Should your studio be a cooperative?
Advice and insights
by Norbert Daniels Jr
When you’re just getting started in indie development, it can be all about the games. It’s a hobby, not a business. But if your scrappy group of friends ends up transitioning into a very serious and official studio, there’s some tough questions that need to be answered. What type of business do you want to be? It’s a very important decision; livelihoods depend on it. I propose that you consider making your indie game studio into a worker-owned cooperative.
What is the structure that typically comes to mind in terms of a business? It’s a top-down hierarchy where workers are governed by bosses and owners. Workers may sometimes see partial ownership in the company, but a small enough amount that their whims are subordinate to bosses and wealthy investor shareholders. A worker-owned cooperative (co-op) turns the workplace into a democracy. Each employee has a significant ownership stake in the company and an equal vote in business decisions.
The games industry has seen plenty of stories relating to abuse and poor working conditions for a long time, but these last couple years have been especially revealing. Horrific stories coming from Ubisoft, Activision-Blizzard, Riot, and others can make workers feel powerless and rethink their relationship to the workplace.
[The upcoming Goodbye Volcano High is being made by KO_OP, a studio that - surprisingly - operates as a co-op]
When power is concentrated in the hands of a few at the top, oftentimes held by people who aren’t actually workers themselves, workers have little recourse. A cooperative structure is about placing that power equitably into the hands of workers instead.
The fate of the business is in the hands of those most affected by it. Does the company respond to an unprofitable year with layoffs or company-wide layoffs? In a good year, will profits be used on wage bonuses or to reinvest into the company? Does the company wish to advocate for certain social or political causes? In a typical business structure, the average worker has little say in any of this. But in a co-op, each worker is an active participant in making these decisions.
Just about any business can be a co-op. From healthcare to food services to manufacturing to creative industries. Studies have shown that worker owned co-ops can result in more equitable wages, more resilience in volatile economic conditions and increased productivity.
The gaming coops
Some of your favourite games may have been made by a co-op without you even knowing. In recent years, co-ops have been making themselves known in the indie game space. 2018’s critically-acclaimed Dead Cells was developed by the worker cooperative Motion Twin, which has been operating since 2001. From their website, “We don’t have a boss. We’re all equal and we wanted that to show, both in the way our games are made and in the way we organise ourselves.”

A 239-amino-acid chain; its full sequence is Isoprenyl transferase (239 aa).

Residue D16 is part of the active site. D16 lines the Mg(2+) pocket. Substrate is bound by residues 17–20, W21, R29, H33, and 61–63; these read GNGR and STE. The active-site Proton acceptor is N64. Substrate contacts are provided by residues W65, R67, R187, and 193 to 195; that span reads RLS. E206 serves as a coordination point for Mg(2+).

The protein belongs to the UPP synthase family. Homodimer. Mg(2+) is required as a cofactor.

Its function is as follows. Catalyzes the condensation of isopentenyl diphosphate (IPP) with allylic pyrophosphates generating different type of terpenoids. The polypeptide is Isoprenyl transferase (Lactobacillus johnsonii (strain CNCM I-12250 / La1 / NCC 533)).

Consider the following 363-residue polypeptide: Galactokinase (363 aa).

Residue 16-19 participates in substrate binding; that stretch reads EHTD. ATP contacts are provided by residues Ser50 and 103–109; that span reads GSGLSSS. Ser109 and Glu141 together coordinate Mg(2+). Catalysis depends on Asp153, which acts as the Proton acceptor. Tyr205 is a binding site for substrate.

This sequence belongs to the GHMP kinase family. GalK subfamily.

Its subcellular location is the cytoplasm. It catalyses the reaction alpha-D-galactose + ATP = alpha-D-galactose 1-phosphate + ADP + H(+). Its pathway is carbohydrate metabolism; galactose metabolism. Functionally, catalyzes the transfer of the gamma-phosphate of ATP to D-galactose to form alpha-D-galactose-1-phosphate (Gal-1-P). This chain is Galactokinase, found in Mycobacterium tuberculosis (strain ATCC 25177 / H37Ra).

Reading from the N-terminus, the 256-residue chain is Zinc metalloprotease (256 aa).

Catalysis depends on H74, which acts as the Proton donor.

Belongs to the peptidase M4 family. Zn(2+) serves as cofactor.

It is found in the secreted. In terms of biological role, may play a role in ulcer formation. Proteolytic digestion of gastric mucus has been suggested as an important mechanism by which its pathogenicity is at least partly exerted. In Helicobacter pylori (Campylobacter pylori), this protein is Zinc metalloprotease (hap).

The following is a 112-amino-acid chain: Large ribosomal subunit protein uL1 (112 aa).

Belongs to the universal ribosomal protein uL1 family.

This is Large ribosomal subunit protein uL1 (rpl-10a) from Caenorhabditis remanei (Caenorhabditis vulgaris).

In 2019, Bethany Hockenberry and Scott Benson (co-creators of Night in the Woods) joined with artist/musician Wren Farren to form The Glory Society. They’re currently working on a new title which will be announced sometime in the future.
In 2020, Lab Zero Games, the studio behind Skullgirls and Indivisible collapsed due to a series of events stemming from alleged inappropriate behaviour from the company’s lead designer and sole owner. Former workers from Lab Zero Games went on to form Future Club, a worker-owned co-op where the development of Skullgirls now continues.
While there are a lot of benefits to turning your studio into a co-op, there are still considerations to determine if it’s right for you. Although co-ops do put more power in the hands of the workers to prevent and deal with abuses, it’s not a magic bullet. Just as indie studios aren’t immune to the abuses present in triple-A, issues such as overwork, discrimination and sexual harassment can still exist at a co-op. It’s up to every worker to understand this and be proactive in preventing and/or dealing with them.
[Dead Cells was made by anarcho-syndicalist workers cooperative Motion Twin, and did prettttyyyy well]
The increase in power that the average worker has also comes with increased responsibility. The number of meetings/votes workers are expected to participate in varies from company to company. But some workers may not be interested in business operations outside of their own role in the company at all. It may even make some uncomfortable when the company has to make difficult decisions like deciding between layoffs versus pay cuts.
Game development is typically a collaborative process. But some developers may value their individual creative vision more than others. A co-op structure doesn’t necessarily mean that there aren’t positions where one can make a unilateral decision on a character design or a minigame mechanic. But a co-op structure does require a greater capacity for compromise than a traditional top-down system. If you as a developer highly prioritize your own individual vision and are resistant to compromise, the co-op structure may not be right for you.
Worker owned and operated cooperatives give workers the democratic workplace they deserve. Everyone can have a true stake in the company’s success and a fair say in how it’s run. If your studio has reached the point where it needs to decide on a business structure, you should give the cooperative system a serious look. And if you’re a worker in an established studio, talk to your co-workers. You might decide you want to convert your company into a co-op. It may not be for everyone, but everyone should give it some serious thought.
Below are some resources to get you started:
Norbert Daniels Jr
Norbert Daniels Jr. is a writer and photographer living in Long Beach, CA. You can follow his work at NorbertDanielsJr.com or on Twitter @NorbertD96